Take the 2-minute tour ×
Physics Stack Exchange is a question and answer site for active researchers, academics and students of physics. It's 100% free, no registration required.

I am working on a project and I stumbled on a problem. The project is to design a heat pump to replace the old system (actual problem, not some homework problem). There are 100 or so induction units which heat and cool rooms in an office building. From the technical specs and some calculations I have found that the mass flow of water needs to be 0.1 L/s per induction unit. Now my question is how would I find out what the mass flow through the heat exchanger in the heat pump should be. The one which cools the water.

My first guess was to multiply 0.1 L by 100 but that gives me 10 liters per second through the heat exchanger which sounds like a LOT.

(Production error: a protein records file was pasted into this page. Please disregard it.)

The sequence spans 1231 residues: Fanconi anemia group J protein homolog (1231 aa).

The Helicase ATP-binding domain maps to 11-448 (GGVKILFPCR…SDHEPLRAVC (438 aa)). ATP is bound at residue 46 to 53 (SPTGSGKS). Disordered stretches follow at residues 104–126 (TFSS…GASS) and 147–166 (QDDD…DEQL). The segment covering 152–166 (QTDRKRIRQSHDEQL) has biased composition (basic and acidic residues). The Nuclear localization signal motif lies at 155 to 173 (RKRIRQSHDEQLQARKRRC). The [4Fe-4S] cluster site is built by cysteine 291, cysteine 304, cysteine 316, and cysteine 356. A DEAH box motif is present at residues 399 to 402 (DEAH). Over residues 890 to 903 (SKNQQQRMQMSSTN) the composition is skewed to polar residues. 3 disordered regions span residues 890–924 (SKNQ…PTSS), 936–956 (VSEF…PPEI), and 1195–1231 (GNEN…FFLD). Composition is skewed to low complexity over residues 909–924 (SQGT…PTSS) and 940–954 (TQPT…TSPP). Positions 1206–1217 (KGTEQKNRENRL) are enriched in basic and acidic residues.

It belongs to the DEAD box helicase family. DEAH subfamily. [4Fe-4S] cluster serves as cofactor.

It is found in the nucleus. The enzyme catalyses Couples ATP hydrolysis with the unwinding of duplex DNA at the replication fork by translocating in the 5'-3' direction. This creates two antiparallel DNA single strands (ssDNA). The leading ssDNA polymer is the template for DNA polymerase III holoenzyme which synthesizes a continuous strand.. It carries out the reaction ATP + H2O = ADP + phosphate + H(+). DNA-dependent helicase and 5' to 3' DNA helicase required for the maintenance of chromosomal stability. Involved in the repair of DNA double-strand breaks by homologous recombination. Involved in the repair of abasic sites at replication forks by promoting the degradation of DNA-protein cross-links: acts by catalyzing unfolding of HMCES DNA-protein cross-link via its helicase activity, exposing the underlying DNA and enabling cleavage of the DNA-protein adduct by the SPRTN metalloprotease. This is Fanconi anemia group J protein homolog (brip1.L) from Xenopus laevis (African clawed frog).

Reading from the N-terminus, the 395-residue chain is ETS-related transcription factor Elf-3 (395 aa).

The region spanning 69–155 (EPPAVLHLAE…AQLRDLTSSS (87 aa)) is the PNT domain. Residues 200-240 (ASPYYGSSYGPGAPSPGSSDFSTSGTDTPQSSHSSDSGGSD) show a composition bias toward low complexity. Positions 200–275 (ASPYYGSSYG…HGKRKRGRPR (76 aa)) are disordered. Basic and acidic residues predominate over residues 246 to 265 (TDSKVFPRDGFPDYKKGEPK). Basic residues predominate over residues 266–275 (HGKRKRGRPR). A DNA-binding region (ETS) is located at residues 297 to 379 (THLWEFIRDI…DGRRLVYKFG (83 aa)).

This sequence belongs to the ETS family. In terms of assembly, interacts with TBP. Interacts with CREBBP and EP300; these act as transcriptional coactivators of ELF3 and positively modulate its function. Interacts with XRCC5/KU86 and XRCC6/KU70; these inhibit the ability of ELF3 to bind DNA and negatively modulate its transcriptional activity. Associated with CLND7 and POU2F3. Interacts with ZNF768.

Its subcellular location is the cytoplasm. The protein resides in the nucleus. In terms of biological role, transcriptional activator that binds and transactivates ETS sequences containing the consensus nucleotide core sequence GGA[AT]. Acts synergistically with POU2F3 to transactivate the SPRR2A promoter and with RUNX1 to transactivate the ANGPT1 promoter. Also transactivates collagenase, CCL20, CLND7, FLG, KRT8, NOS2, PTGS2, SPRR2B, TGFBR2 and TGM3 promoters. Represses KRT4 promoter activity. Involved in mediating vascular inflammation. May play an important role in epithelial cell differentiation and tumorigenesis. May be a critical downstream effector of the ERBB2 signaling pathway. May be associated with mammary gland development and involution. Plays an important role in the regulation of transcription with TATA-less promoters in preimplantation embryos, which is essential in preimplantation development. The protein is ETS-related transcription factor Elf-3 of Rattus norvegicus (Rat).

I then had the idea that the units are connected in parallel to the main water pipe, which would make sense; you don't want to send out warm water into the same piping onto the other induction unit. Perhaps that plays a roll in the amount of water.

Further specs and numbers which are probably not necessary:

  • 175kW total cooling capacity needed in the summer
  • 900W capacity per induction unit.
  • Primary air quantity: 30L/s (air injected into unit to begin air flow)
  • Secondary air temp: 24 C (air temperature in the room which is circulated through unit)
  • Water temperature: 12 C (water temp after cooled in heat pump)

The refrigerant has not been chosen yet.

Any form of help would be greatly appreciated

share|improve this question
1  
Hard to understand without a sketch. Do a complete mass- and energy balance of the heat exchanger and see where it leads you. –  mart May 13 '13 at 9:56
add comment

Know someone who can answer? Share a link to this question via email, Google+, Twitter, or Facebook.

Your Answer

 
discard

By posting your answer, you agree to the privacy policy and terms of service.

Browse other questions tagged or ask your own question.